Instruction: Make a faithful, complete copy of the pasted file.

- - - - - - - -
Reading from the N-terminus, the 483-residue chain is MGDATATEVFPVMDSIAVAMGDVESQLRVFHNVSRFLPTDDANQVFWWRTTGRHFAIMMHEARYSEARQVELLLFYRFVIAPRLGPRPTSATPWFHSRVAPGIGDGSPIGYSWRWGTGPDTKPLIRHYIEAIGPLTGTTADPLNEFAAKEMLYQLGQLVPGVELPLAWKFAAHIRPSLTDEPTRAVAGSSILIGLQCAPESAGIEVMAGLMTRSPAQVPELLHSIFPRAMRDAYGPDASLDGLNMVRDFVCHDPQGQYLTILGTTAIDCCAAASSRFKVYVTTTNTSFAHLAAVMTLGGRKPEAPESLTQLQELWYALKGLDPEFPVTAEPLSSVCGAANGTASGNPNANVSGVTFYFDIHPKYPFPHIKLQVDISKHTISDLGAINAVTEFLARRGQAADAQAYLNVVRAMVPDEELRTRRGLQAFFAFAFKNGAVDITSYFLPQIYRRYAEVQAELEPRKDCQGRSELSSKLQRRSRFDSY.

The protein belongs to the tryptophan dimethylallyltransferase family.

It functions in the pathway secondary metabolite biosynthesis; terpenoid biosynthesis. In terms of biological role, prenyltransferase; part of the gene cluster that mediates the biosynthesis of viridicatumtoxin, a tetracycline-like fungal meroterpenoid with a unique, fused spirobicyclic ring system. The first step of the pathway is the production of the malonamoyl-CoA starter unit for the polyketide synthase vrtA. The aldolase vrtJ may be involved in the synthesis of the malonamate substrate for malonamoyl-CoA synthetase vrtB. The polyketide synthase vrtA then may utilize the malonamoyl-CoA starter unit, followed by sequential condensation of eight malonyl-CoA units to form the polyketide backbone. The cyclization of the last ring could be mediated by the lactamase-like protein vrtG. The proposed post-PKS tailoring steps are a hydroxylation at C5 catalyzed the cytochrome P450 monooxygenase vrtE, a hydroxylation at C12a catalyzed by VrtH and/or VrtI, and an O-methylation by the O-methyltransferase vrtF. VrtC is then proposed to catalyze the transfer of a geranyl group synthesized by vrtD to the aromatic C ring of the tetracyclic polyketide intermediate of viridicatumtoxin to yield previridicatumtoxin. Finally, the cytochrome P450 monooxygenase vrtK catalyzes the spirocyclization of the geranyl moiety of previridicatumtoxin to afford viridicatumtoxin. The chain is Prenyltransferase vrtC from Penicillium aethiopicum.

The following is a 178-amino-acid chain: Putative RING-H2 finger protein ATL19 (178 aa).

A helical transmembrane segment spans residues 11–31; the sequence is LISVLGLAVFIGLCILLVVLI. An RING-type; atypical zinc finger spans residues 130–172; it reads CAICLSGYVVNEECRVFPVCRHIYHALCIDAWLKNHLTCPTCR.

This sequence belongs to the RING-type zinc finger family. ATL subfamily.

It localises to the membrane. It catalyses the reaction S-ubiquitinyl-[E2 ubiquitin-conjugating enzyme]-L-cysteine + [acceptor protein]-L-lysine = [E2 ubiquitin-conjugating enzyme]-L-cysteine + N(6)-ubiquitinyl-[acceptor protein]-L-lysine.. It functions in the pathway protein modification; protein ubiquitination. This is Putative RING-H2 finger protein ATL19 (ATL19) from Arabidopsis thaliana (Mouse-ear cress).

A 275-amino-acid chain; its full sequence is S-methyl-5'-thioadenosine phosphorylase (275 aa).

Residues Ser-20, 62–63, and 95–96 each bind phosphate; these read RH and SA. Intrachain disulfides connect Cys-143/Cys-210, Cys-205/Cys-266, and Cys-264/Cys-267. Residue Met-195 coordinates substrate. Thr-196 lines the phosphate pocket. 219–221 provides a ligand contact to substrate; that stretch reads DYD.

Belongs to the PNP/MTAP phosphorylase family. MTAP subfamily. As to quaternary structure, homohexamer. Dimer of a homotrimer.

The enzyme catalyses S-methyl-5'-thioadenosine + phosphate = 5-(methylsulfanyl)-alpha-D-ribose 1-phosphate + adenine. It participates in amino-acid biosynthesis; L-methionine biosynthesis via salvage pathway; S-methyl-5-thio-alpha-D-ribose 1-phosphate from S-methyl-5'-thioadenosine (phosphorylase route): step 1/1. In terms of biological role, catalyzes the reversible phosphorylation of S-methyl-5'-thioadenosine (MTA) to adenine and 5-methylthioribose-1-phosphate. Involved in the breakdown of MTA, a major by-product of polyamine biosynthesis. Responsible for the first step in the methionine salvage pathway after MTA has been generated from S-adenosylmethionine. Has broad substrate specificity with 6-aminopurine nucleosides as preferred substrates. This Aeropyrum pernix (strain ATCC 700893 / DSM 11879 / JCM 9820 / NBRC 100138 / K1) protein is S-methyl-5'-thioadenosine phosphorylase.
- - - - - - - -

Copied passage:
Reading from the N-terminus, the 483-residue chain is MGDATATEVFPVMDSIAVAMGDVESQLRVFHNVSRFLPTDDANQVFWWRTTGRHFAIMMHEARYSEARQVELLLFYRFVIAPRLGPRPTSATPWFHSRVAPGIGDGSPIGYSWRWGTGPDTKPLIRHYIEAIGPLTGTTADPLNEFAAKEMLYQLGQLVPGVELPLAWKFAAHIRPSLTDEPTRAVAGSSILIGLQCAPESAGIEVMAGLMTRSPAQVPELLHSIFPRAMRDAYGPDASLDGLNMVRDFVCHDPQGQYLTILGTTAIDCCAAASSRFKVYVTTTNTSFAHLAAVMTLGGRKPEAPESLTQLQELWYALKGLDPEFPVTAEPLSSVCGAANGTASGNPNANVSGVTFYFDIHPKYPFPHIKLQVDISKHTISDLGAINAVTEFLARRGQAADAQAYLNVVRAMVPDEELRTRRGLQAFFAFAFKNGAVDITSYFLPQIYRRYAEVQAELEPRKDCQGRSELSSKLQRRSRFDSY.

The protein belongs to the tryptophan dimethylallyltransferase family.

It functions in the pathway secondary metabolite biosynthesis; terpenoid biosynthesis. In terms of biological role, prenyltransferase; part of the gene cluster that mediates the biosynthesis of viridicatumtoxin, a tetracycline-like fungal meroterpenoid with a unique, fused spirobicyclic ring system. The first step of the pathway is the production of the malonamoyl-CoA starter unit for the polyketide synthase vrtA. The aldolase vrtJ may be involved in the synthesis of the malonamate substrate for malonamoyl-CoA synthetase vrtB. The polyketide synthase vrtA then may utilize the malonamoyl-CoA starter unit, followed by sequential condensation of eight malonyl-CoA units to form the polyketide backbone. The cyclization of the last ring could be mediated by the lactamase-like protein vrtG. The proposed post-PKS tailoring steps are a hydroxylation at C5 catalyzed the cytochrome P450 monooxygenase vrtE, a hydroxylation at C12a catalyzed by VrtH and/or VrtI, and an O-methylation by the O-methyltransferase vrtF. VrtC is then proposed to catalyze the transfer of a geranyl group synthesized by vrtD to the aromatic C ring of the tetracyclic polyketide intermediate of viridicatumtoxin to yield previridicatumtoxin. Finally, the cytochrome P450 monooxygenase vrtK catalyzes the spirocyclization of the geranyl moiety of previridicatumtoxin to afford viridicatumtoxin. The chain is Prenyltransferase vrtC from Penicillium aethiopicum.

The following is a 178-amino-acid chain: Putative RING-H2 finger protein ATL19 (178 aa).

A helical transmembrane segment spans residues 11–31; the sequence is LISVLGLAVFIGLCILLVVLI. An RING-type; atypical zinc finger spans residues 130–172; it reads CAICLSGYVVNEECRVFPVCRHIYHALCIDAWLKNHLTCPTCR.

This sequence belongs to the RING-type zinc finger family. ATL subfamily.

It localises to the membrane. It catalyses the reaction S-ubiquitinyl-[E2 ubiquitin-conjugating enzyme]-L-cysteine + [acceptor protein]-L-lysine = [E2 ubiquitin-conjugating enzyme]-L-cysteine + N(6)-ubiquitinyl-[acceptor protein]-L-lysine.. It functions in the pathway protein modification; protein ubiquitination. This is Putative RING-H2 finger protein ATL19 (ATL19) from Arabidopsis thaliana (Mouse-ear cress).

A 275-amino-acid chain; its full sequence is S-methyl-5'-thioadenosine phosphorylase (275 aa).

Residues Ser-20, 62–63, and 95–96 each bind phosphate; these read RH and SA. Intrachain disulfides connect Cys-143/Cys-210, Cys-205/Cys-266, and Cys-264/Cys-267. Residue Met-195 coordinates substrate. Thr-196 lines the phosphate pocket. 219–221 provides a ligand contact to substrate; that stretch reads DYD.

Belongs to the PNP/MTAP phosphorylase family. MTAP subfamily. As to quaternary structure, homohexamer. Dimer of a homotrimer.

The enzyme catalyses S-methyl-5'-thioadenosine + phosphate = 5-(methylsulfanyl)-alpha-D-ribose 1-phosphate + adenine. It participates in amino-acid biosynthesis; L-methionine biosynthesis via salvage pathway; S-methyl-5-thio-alpha-D-ribose 1-phosphate from S-methyl-5'-thioadenosine (phosphorylase route): step 1/1. In terms of biological role, catalyzes the reversible phosphorylation of S-methyl-5'-thioadenosine (MTA) to adenine and 5-methylthioribose-1-phosphate. Involved in the breakdown of MTA, a major by-product of polyamine biosynthesis. Responsible for the first step in the methionine salvage pathway after MTA has been generated from S-adenosylmethionine. Has broad substrate specificity with 6-aminopurine nucleosides as preferred substrates. This Aeropyrum pernix (strain ATCC 700893 / DSM 11879 / JCM 9820 / NBRC 100138 / K1) protein is S-methyl-5'-thioadenosine phosphorylase.